Ranked sixth fastest of the six starters, Williams proceeded to perform with assured distinction, hurdling crisply and finishing strongly in the home straight to hold on to third place behind Periklis Iakovakis of Greece and Louis van Zyl of South Africa. In doing so, in a time of 49.73sec, the Loughborough University sports science student advanced to the semi-finals - which is more than the hapless Mark Lewis-Francis managed in the 100m. It also happens to be more than Williams' celebrated father achieved on his introduction to major championship competition as an athlete.
Back in 1970, in the opening first round heat of the men's 100m at the Commonwealth Games in Edinburgh, John Williams trailed in fifth in 10.6sec - some distance behind Haseley Crawford, the Trinidadian who went on to win the Olympic title at the distance in Montreal six years later. He fared better in the 200m, reaching the quarter-finals, and also ran the third leg for the Welsh team that finished fifth in the 4 x 100m relay final. The he hung up his spikes and revisited his first sporting love, rugby union.
As the flying winger JJ Williams (to distinguish himself from another John Williams, the swashbuckling full-back known as JPR), he made a name for himself in the great Welsh teams of the 1970s. He also distinguished himself as a British Lion, plundering six tries against South West Districts in South Africa in 1974, a record tally of which Shane Williams fell one short against Manawatu with the toothless Lions of 2005.
Rhys himself was a member of the Welsh under-18 rugby union squad, as a full-back-cum-centre, until he won a European youth title as a 400m hurdler four years ago and chose to concentrate on athletics. A European junior champion in 2001 and a winner at the European Under-23 Championships at Erfurt in Germany last month, he has dipped under the 50sec barrier this summer and emerged as a likely successor to Chris Rawlinson - one of his training partners at Loughborough - as Britain's standard-bearer in the one-lap hurdles. "I've got to be happy with that," he reflected in the wake of his fine effort yesterday. "I was going to have to run out of my skin to achieve anything out here. I did make a few mistakes, though, and I can't afford to do that in the next round. My dad is here in the stands somewhere. He follows me around everywhere. I've got to keep him happy."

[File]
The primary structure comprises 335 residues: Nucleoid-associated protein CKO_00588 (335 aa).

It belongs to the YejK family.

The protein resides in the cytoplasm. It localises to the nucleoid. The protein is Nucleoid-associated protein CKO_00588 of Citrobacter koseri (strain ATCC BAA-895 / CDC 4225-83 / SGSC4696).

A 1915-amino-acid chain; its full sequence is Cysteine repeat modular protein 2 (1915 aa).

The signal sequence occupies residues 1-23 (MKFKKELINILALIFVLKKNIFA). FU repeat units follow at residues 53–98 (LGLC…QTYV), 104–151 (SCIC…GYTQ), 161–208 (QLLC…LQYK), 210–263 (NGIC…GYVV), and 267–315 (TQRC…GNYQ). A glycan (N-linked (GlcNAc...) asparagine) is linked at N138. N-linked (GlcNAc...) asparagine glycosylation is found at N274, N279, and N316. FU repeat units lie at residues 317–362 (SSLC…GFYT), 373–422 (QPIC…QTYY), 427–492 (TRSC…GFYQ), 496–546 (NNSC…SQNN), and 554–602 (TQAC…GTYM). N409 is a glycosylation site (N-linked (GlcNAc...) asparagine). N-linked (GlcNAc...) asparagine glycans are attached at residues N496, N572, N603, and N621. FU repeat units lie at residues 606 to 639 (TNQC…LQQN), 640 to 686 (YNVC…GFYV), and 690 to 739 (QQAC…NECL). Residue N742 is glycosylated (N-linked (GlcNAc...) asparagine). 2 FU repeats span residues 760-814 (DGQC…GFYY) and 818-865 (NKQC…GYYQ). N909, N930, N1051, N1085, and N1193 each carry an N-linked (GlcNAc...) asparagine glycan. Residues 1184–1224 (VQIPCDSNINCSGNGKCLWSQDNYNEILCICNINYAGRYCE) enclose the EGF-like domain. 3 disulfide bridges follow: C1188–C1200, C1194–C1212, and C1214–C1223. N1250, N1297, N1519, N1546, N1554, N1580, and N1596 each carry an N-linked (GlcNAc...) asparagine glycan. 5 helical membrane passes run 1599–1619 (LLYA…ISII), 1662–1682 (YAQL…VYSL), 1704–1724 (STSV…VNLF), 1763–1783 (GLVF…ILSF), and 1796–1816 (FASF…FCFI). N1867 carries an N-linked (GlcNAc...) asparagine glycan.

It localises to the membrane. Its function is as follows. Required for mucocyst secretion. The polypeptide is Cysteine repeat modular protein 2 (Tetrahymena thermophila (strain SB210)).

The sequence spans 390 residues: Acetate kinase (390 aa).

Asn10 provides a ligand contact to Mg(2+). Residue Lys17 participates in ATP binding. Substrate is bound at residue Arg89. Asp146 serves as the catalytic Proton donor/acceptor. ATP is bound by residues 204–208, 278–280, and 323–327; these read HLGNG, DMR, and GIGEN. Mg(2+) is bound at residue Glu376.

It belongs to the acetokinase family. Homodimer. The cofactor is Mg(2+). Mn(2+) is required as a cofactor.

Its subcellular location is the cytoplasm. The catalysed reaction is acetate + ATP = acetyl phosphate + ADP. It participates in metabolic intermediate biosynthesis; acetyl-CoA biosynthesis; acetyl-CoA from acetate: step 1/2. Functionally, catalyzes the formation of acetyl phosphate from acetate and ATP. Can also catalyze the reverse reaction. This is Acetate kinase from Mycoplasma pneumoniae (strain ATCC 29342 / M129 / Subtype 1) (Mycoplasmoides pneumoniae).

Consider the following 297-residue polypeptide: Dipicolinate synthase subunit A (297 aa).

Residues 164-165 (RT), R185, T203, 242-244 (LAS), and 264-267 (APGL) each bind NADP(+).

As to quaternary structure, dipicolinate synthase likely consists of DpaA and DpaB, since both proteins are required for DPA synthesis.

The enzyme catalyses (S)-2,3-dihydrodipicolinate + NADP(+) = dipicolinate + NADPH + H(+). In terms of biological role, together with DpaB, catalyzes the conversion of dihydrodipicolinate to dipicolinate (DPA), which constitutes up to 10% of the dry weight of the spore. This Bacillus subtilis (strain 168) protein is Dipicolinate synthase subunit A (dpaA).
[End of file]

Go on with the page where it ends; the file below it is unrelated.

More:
At 21, the junior Williams is just breaking into the senior international ranks. At 22, Lewis-Francis is a young veteran on the world stage but has yet to make it to a senior global 100m final. Sadly for the beleaguered Birchfield Harrier, who received a public warning for a positive cannabis test earlier this year, he registered another failure here. Looking sluggish and heavy, he sneaked through the first round as one of the fastest losers, finishing fourth in his heat in 10.40sec, but exited at the quarter-final stage, clocking a pedestrian 10.53sec in fifth place. "I thought I was all right but obviously I'm not," he said, citing the recurrence of a hamstring problem.
In contrast to their labouring team-mate, Jason Gardener and Marlon Devonish both made it through to the semi-finals, the former finishing third in his quarter-final in 10.31sec and the latter fifth in his race in 10.20sec. In the men's 1500m, Mike East also progressed to the penultimate stage, taking fifth in a brisk opening heat in 3min 36.84sec. The Commonwealth champion will be the sole British representative in the semis, Nick McCormick having gone from 12th to third and back to 11th in the last two laps of a tactical second heat. The Morpeth Harrier crossed the line second last in 3min 44.40sec, a big disappointment in the midst of a highly promising debut season at international level.
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